Financial due diligence

(see also DealRoom’s financial due diligence checklist here)

  1. Gross rental income and other incomes (if applicable).
  2. Vacancy and credit loss.
  3. Landlord tax deductions.
  4. Tax and insurance liabilities.
  5. Rent variability.
  6. Previous years’ rent variations and tenant breakdown (if applicable).
  7. Operating expenses (property management fees, maintenance, utilities, etc.)

Legal due diligence

  1. Chronology of ownership
  2. Outstanding legal obligations on the property or its present owners
  3. Legal encumbrances of the property.
  4. Other rights on the property (if applicable)
  5. Zoning, building control, environmental, and other regulations.
  6. Access rights.

Property and land due diligence

  1. Architect and engineer inspection.
  2. Costs required (if any) to repurpose building.
  3. Feasibility of repurposing building to company’s purposes.
  4. Wastewater inspection.
  5. Status of building (e.g. protected, of historical importance, etc.).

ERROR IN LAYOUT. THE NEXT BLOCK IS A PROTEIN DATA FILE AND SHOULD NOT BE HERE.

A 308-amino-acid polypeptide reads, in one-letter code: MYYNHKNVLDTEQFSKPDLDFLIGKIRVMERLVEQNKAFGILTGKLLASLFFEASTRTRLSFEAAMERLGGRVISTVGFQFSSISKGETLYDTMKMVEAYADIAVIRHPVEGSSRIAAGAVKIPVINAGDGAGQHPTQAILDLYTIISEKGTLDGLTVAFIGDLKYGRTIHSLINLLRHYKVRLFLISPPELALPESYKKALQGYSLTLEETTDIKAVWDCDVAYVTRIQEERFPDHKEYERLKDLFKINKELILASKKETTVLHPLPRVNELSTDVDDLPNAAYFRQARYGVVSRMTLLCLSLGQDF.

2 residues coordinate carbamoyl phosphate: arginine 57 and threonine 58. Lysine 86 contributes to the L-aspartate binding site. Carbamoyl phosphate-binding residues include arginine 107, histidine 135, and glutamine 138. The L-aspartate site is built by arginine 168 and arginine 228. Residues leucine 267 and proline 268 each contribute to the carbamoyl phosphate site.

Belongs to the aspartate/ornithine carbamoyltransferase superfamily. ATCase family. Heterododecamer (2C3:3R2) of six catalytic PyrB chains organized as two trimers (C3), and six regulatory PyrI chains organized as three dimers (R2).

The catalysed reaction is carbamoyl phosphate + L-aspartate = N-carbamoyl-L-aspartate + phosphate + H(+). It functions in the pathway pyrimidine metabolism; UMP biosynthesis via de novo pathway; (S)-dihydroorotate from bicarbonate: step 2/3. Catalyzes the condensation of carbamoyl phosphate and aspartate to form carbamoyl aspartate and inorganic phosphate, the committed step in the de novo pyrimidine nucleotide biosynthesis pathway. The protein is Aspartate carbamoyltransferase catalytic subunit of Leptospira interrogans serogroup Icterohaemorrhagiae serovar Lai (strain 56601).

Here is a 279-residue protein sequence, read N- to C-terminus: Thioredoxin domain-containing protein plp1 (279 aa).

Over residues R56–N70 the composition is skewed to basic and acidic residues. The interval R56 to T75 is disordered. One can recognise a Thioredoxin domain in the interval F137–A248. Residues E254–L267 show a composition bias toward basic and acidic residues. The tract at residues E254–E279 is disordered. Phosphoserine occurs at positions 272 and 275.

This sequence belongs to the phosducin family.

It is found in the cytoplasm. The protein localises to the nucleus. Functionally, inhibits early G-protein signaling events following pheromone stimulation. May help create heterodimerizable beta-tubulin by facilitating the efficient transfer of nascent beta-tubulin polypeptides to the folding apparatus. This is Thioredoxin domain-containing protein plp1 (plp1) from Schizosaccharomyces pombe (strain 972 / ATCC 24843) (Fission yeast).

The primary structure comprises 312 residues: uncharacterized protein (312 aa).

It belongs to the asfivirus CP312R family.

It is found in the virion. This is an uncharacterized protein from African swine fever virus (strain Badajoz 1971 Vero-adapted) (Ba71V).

6. Environmental rating of building.
  7. Land survey.
  8. If possible and/or applicable, talk to the current tenants about the building, how it functions, how they feel about it, its rental value, what made them choose it, etc.

Economic due diligence*

  1. How have prices in the area trended over the past one, two, five, and ten years, compared to other parts of the city?
  2. What are the drivers behind this growth? (young families? Startup companies? Traditional firms moving out?).
  3. Are there any factors which make the area a particularly `safe bet` (e.g. the biggest hospital in the region, good schools, a technology cluster).
  4. Are new constructions limited by the lack of development land, allowing you to take advantage of limited mid-term limited supply?
  5. (If there are tenants) What kind of stability can the current tenants guarantee for future rents?

*As mentioned earlier in the article, much or not all of this can usually be conducted before interest is registered in the property, providing you with a more informed valuation of the property.

due diligence checklist

Conclusion

Whether you’re a real estate investor conducing real estate on a new addition for your company’s existing portfolio, a property manager for a large regional company, or even a director at a small company pondering a real estate acquisition, we can help.

The DealRoom platform is versatile enough to cater for the spectrum of due diligence requirements. And as this article outlined, good real estate investments begin with good due diligence processes.

Talk to us today about how we can maximize your real estate investment process.

dealroom

What is DealRoom?